Bugger! And Oops I forgot to celebrate Amanda’s birthday yesterday; I’d better make it up to her in our time off in Fiji...on another note...Hooray! We were able to drift snorkel over Rotumah Shoal, a 2 x 6 mile, 85’ deep mid-ocean seamount! It was exactly where charted: 13.30.440S, 179.10.475W and Adam calculated that altering course to pass over it added only 1.5 miles to our track to Rotuma. We saw soundings on the depth sounder and a change in water color at the same time. With winds of 10 kts, we drifted over the shoal, then turned and slowly motored across, and once it started dropping off again, shut down, deployed the Lifesling so we’d have something other than the swim ladder to hang onto, then jumped in.

Sharks were spotted even before Torrey and Amanda entered the water, although a little inquisitive, they were smallish, soon to lose interest and swim away. By the time I got a waterproof camera they were keeping enough distance off to be too difficult to photograph. The seafloor was a mixture of sand with waves and coral with some colorful smallish coral heads. Surprisingly we didn’t see any fish, but not long after we’d hoisted sail Amanda pulled a nice sized tuna aboard with one solid jerk – up and over the lifelines.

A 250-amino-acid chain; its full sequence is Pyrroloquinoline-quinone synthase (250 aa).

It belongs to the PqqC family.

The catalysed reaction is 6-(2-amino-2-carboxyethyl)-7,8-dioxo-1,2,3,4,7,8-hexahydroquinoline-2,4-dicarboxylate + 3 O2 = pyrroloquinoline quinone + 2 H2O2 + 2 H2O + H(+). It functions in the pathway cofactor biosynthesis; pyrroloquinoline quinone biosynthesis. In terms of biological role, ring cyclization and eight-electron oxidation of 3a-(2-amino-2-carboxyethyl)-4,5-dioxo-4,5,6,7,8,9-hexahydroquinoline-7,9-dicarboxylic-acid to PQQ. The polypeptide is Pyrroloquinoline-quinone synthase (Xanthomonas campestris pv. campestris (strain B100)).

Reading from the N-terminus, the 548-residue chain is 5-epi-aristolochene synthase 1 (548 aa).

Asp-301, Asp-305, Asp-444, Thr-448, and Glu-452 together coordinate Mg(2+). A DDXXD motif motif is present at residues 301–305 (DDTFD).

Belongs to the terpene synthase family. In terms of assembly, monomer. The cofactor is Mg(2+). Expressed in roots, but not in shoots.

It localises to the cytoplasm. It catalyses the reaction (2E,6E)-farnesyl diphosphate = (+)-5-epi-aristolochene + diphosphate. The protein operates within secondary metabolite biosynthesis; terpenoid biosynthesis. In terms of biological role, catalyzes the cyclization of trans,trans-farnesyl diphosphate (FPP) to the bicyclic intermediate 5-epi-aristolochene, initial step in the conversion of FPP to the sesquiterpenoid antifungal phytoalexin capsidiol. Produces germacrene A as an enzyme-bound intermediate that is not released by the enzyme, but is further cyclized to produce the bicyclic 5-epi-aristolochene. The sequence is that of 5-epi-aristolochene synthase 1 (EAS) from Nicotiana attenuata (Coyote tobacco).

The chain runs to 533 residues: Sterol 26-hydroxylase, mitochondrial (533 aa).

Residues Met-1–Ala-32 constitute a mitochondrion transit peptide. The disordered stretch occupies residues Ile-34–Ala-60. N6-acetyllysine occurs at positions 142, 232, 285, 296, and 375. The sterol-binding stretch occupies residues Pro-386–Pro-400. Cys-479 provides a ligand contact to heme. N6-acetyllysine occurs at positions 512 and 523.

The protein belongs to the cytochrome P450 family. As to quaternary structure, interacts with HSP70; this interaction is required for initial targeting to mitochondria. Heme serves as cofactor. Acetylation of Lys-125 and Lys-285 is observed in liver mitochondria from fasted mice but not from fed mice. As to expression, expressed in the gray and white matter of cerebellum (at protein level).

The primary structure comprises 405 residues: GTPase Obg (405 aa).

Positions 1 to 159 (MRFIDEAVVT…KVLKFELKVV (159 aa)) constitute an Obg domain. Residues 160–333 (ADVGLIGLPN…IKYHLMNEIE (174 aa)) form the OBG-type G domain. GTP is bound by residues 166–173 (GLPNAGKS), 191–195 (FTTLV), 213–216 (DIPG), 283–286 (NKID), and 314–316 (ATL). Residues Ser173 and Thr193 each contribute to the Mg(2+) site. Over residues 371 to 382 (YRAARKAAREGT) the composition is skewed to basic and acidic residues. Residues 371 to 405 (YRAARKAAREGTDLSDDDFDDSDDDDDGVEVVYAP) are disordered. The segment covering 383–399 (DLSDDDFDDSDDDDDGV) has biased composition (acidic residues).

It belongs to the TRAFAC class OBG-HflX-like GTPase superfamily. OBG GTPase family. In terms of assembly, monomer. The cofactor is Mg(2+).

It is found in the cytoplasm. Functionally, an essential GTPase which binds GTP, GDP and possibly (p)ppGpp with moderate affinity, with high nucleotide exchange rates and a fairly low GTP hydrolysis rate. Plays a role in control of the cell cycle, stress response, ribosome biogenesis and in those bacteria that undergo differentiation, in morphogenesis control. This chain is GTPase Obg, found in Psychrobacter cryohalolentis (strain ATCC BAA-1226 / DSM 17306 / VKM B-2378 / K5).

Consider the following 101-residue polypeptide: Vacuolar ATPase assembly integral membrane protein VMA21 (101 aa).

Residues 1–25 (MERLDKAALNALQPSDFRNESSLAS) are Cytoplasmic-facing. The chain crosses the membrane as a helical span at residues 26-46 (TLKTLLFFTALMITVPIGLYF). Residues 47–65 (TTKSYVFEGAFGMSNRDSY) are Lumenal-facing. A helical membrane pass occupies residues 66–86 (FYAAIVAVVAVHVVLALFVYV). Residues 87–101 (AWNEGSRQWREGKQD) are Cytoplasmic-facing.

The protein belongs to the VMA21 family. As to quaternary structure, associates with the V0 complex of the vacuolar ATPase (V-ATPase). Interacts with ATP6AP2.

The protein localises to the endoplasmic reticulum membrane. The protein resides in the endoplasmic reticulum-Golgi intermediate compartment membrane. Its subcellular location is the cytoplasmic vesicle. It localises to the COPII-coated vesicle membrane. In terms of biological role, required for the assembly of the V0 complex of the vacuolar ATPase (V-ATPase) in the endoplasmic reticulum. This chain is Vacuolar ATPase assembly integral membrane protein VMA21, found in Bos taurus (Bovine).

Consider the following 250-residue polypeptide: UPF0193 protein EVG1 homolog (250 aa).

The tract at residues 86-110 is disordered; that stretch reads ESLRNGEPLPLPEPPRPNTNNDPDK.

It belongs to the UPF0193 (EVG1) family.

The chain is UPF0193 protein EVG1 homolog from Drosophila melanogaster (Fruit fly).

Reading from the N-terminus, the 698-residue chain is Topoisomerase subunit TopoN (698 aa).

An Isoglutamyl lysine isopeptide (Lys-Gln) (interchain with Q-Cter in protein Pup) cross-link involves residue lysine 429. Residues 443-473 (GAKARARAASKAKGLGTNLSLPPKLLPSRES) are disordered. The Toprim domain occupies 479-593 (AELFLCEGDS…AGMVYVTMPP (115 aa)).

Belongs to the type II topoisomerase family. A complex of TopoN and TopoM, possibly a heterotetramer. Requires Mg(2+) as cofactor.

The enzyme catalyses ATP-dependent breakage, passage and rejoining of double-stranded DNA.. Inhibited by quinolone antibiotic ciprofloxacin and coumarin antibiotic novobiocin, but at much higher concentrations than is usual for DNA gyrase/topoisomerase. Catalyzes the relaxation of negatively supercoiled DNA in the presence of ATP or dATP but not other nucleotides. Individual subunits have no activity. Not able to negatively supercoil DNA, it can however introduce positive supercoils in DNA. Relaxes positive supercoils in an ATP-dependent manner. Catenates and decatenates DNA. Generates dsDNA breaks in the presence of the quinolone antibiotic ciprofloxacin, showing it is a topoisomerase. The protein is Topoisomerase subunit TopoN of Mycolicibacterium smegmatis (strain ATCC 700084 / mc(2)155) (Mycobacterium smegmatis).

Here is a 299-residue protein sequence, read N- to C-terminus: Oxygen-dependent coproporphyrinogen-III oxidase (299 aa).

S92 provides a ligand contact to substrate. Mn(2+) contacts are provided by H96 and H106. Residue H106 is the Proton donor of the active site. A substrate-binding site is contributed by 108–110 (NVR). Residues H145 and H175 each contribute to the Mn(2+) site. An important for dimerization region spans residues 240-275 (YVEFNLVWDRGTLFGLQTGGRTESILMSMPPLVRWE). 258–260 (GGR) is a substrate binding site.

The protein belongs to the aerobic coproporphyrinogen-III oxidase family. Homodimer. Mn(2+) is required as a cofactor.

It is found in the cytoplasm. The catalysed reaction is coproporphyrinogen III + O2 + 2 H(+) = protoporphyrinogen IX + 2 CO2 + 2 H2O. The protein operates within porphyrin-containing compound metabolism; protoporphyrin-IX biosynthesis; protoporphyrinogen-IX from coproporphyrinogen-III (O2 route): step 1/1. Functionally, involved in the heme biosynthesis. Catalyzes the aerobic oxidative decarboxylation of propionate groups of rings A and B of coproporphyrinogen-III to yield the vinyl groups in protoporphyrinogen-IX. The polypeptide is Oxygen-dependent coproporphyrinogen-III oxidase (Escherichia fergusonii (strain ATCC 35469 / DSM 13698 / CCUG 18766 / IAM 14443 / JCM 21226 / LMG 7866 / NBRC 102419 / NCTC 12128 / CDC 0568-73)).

We’d needed to motor a bit yesterday as we had following winds in the 6-8 kt range, but early this morning the breeze picked up to 12-17 kts and we’ve been rocketing along very nicely.

Oh, we passed the International Date Line very early this morning, and now we are in East longitude. We’ll have to double-check our navigator’s position plots today! Does that also mean I owe Amanda two birthday celebrations?

October 10, 2018, 0505 hrs, 12.37 S, 177.19, W, Log: 219,522 miles
Baro: 1011.2, Cabin Temp: 84 F, Cockpit: 82 F, Sea Water: 84.2 F
Broad reaching at 6.1 kts in 12kt ENE winds under full sail and calm seas
9.5, miles to Rotuma Island. Dragging our heels and waiting for first light!